Further imaging studies included a 2-D echocardiogram, which was positive for pericardial effusion. A computed tomographic scan of the chest showed bilateral pleural effusions and fluid around the pericardium with an attenuation of 30 Hounsfield units, number suggesting the presence of blood or purulent fluid (Fig. 2). The patient was taken to the operating room for thoracoscopic exploration, with the presumptive diagnosis of bilateral loculated hematomas and associated hemopericardium.

It is worth mentioning that during the first admission, pericardial ultrasound was not performed on the patient, since at that point it was not yet readily available in the emergency department.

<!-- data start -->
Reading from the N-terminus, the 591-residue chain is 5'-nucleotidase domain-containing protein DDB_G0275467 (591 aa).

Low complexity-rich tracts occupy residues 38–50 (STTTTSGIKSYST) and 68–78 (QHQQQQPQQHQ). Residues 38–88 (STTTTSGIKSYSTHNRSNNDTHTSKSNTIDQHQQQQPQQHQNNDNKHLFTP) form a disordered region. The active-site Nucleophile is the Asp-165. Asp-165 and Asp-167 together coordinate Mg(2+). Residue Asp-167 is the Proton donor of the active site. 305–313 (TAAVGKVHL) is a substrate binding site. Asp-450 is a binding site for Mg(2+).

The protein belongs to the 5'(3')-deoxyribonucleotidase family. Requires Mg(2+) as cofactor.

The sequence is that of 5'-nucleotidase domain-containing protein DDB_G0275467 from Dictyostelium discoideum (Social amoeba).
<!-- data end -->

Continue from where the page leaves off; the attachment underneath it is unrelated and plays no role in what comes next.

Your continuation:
The operation was performed under general anesthesia with double-lumen orotracheal intubation. The patient was placed in the right lateral position and draped in the standard fashion as for a formal thoracotomy. After deflation of the left lung, a thoracoscope was introduced one finger breadth below the tip of the scapula, next to the posterior axillary line, and between the sixth and seventh intercostal spaces. Full assessment of the left hemithorax was performed, and 200 mL of blood was drained. During inspection, the heart was revealed to be enlarged, suggesting a retained hemopericardium after penetrating injury to the heart. After identifying the phrenic nerve, with the use of dissectors and electrocautery, a 4 cm longitudinal incision was made in the pericardial sac. Subsequent to opening the pericardium, 400 mL of frank blood was drained from the pericardial cavity, with immediate evidence of improved cardiac contraction. The camera was advanced and introduced inside the sac, visualizing sparse clots and no active bleeding evident at that time. After complete inspection of the left hemithorax, anterior and posterior chest tubes were left in place for continuous drainage.